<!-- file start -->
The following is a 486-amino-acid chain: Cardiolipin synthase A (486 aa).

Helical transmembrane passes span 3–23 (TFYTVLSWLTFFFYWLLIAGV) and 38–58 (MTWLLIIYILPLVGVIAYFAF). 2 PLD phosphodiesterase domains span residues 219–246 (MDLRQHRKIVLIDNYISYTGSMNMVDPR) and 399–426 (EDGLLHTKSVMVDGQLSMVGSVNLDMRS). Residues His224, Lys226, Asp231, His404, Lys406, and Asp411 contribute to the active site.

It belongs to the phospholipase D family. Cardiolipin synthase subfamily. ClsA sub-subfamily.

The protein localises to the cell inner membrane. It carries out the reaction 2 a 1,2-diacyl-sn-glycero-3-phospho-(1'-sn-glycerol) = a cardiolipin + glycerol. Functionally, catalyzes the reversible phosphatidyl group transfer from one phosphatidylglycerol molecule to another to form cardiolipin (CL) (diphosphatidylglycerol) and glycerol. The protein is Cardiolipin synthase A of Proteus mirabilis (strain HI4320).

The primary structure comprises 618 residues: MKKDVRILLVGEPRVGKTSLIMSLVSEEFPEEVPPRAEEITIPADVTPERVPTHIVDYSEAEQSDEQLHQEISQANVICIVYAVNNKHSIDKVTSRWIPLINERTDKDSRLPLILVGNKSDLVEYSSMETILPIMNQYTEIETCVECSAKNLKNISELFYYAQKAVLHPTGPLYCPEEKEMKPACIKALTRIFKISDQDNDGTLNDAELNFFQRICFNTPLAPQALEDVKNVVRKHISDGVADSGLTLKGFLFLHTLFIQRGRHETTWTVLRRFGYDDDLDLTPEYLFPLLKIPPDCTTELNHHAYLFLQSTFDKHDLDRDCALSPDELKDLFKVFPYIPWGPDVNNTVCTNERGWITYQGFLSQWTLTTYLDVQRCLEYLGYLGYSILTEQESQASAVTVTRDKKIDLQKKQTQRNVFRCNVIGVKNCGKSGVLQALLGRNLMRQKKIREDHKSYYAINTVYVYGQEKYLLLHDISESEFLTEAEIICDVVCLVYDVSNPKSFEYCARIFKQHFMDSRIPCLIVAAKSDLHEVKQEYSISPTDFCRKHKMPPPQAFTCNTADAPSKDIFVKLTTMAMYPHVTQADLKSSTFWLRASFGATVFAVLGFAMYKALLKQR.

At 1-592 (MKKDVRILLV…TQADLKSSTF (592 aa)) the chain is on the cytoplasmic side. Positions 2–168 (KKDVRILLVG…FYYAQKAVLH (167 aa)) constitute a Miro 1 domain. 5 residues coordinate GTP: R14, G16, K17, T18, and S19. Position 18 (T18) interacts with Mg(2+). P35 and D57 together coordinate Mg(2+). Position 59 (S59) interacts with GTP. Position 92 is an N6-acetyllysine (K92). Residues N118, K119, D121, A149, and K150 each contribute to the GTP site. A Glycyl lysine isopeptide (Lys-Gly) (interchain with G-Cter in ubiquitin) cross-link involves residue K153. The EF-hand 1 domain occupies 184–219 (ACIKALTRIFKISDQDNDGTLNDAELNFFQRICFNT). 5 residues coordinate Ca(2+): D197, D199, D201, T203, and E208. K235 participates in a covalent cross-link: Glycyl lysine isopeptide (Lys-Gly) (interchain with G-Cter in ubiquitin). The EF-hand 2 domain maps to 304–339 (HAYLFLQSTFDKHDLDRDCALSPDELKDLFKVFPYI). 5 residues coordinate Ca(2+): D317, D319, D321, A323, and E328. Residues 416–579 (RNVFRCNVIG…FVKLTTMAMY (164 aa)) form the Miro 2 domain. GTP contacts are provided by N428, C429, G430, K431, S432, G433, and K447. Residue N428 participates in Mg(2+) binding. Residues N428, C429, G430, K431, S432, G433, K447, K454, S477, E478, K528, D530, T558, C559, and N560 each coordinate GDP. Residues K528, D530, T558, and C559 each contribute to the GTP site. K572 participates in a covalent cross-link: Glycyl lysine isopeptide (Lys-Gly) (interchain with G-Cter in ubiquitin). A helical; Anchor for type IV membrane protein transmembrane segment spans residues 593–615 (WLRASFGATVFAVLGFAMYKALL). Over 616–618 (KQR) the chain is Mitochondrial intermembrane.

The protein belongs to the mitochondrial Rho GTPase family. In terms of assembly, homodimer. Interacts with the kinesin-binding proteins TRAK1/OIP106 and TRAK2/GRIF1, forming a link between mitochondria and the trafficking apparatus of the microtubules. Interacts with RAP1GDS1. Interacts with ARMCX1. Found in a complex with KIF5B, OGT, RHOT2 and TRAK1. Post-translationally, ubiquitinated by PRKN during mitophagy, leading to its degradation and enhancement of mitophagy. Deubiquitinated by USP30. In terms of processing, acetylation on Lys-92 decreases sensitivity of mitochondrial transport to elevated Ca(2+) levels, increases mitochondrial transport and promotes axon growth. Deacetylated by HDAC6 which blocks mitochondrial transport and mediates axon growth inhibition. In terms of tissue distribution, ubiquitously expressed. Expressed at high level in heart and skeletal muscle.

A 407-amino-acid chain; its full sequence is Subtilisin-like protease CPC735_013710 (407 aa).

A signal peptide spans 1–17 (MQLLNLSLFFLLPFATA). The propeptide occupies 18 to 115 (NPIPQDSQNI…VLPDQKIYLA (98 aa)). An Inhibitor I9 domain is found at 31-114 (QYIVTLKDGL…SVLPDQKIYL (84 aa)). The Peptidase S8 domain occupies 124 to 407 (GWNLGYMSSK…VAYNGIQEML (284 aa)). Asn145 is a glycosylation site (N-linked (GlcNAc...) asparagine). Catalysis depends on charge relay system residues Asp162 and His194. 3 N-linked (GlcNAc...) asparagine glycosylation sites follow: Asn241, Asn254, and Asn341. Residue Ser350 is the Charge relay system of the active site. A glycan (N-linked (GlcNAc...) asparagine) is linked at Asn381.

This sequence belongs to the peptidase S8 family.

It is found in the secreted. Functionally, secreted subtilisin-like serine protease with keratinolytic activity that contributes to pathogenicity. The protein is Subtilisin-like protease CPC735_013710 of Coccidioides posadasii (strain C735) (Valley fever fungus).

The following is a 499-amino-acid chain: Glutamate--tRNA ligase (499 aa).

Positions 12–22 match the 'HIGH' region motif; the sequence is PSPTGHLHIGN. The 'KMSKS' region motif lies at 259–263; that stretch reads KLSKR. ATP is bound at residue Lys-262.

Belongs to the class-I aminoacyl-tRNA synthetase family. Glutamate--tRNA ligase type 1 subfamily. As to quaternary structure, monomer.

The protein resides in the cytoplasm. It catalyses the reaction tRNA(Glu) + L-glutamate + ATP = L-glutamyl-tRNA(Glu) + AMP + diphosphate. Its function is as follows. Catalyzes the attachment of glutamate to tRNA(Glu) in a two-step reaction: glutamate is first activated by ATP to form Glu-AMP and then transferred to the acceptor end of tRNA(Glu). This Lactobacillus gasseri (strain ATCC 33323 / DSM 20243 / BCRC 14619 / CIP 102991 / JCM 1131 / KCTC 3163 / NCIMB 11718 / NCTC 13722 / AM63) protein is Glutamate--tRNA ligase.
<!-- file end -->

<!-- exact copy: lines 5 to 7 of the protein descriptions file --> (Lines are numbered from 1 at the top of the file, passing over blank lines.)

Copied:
The primary structure comprises 618 residues: MKKDVRILLVGEPRVGKTSLIMSLVSEEFPEEVPPRAEEITIPADVTPERVPTHIVDYSEAEQSDEQLHQEISQANVICIVYAVNNKHSIDKVTSRWIPLINERTDKDSRLPLILVGNKSDLVEYSSMETILPIMNQYTEIETCVECSAKNLKNISELFYYAQKAVLHPTGPLYCPEEKEMKPACIKALTRIFKISDQDNDGTLNDAELNFFQRICFNTPLAPQALEDVKNVVRKHISDGVADSGLTLKGFLFLHTLFIQRGRHETTWTVLRRFGYDDDLDLTPEYLFPLLKIPPDCTTELNHHAYLFLQSTFDKHDLDRDCALSPDELKDLFKVFPYIPWGPDVNNTVCTNERGWITYQGFLSQWTLTTYLDVQRCLEYLGYLGYSILTEQESQASAVTVTRDKKIDLQKKQTQRNVFRCNVIGVKNCGKSGVLQALLGRNLMRQKKIREDHKSYYAINTVYVYGQEKYLLLHDISESEFLTEAEIICDVVCLVYDVSNPKSFEYCARIFKQHFMDSRIPCLIVAAKSDLHEVKQEYSISPTDFCRKHKMPPPQAFTCNTADAPSKDIFVKLTTMAMYPHVTQADLKSSTFWLRASFGATVFAVLGFAMYKALLKQR.

At 1-592 (MKKDVRILLV…TQADLKSSTF (592 aa)) the chain is on the cytoplasmic side. Positions 2–168 (KKDVRILLVG…FYYAQKAVLH (167 aa)) constitute a Miro 1 domain. 5 residues coordinate GTP: R14, G16, K17, T18, and S19. Position 18 (T18) interacts with Mg(2+). P35 and D57 together coordinate Mg(2+). Position 59 (S59) interacts with GTP. Position 92 is an N6-acetyllysine (K92). Residues N118, K119, D121, A149, and K150 each contribute to the GTP site. A Glycyl lysine isopeptide (Lys-Gly) (interchain with G-Cter in ubiquitin) cross-link involves residue K153. The EF-hand 1 domain occupies 184–219 (ACIKALTRIFKISDQDNDGTLNDAELNFFQRICFNT). 5 residues coordinate Ca(2+): D197, D199, D201, T203, and E208. K235 participates in a covalent cross-link: Glycyl lysine isopeptide (Lys-Gly) (interchain with G-Cter in ubiquitin). The EF-hand 2 domain maps to 304–339 (HAYLFLQSTFDKHDLDRDCALSPDELKDLFKVFPYI). 5 residues coordinate Ca(2+): D317, D319, D321, A323, and E328. Residues 416–579 (RNVFRCNVIG…FVKLTTMAMY (164 aa)) form the Miro 2 domain. GTP contacts are provided by N428, C429, G430, K431, S432, G433, and K447. Residue N428 participates in Mg(2+) binding. Residues N428, C429, G430, K431, S432, G433, K447, K454, S477, E478, K528, D530, T558, C559, and N560 each coordinate GDP. Residues K528, D530, T558, and C559 each contribute to the GTP site. K572 participates in a covalent cross-link: Glycyl lysine isopeptide (Lys-Gly) (interchain with G-Cter in ubiquitin). A helical; Anchor for type IV membrane protein transmembrane segment spans residues 593–615 (WLRASFGATVFAVLGFAMYKALL). Over 616–618 (KQR) the chain is Mitochondrial intermembrane.

The protein belongs to the mitochondrial Rho GTPase family. In terms of assembly, homodimer. Interacts with the kinesin-binding proteins TRAK1/OIP106 and TRAK2/GRIF1, forming a link between mitochondria and the trafficking apparatus of the microtubules. Interacts with RAP1GDS1. Interacts with ARMCX1. Found in a complex with KIF5B, OGT, RHOT2 and TRAK1. Post-translationally, ubiquitinated by PRKN during mitophagy, leading to its degradation and enhancement of mitophagy. Deubiquitinated by USP30. In terms of processing, acetylation on Lys-92 decreases sensitivity of mitochondrial transport to elevated Ca(2+) levels, increases mitochondrial transport and promotes axon growth. Deacetylated by HDAC6 which blocks mitochondrial transport and mediates axon growth inhibition. In terms of tissue distribution, ubiquitously expressed. Expressed at high level in heart and skeletal muscle.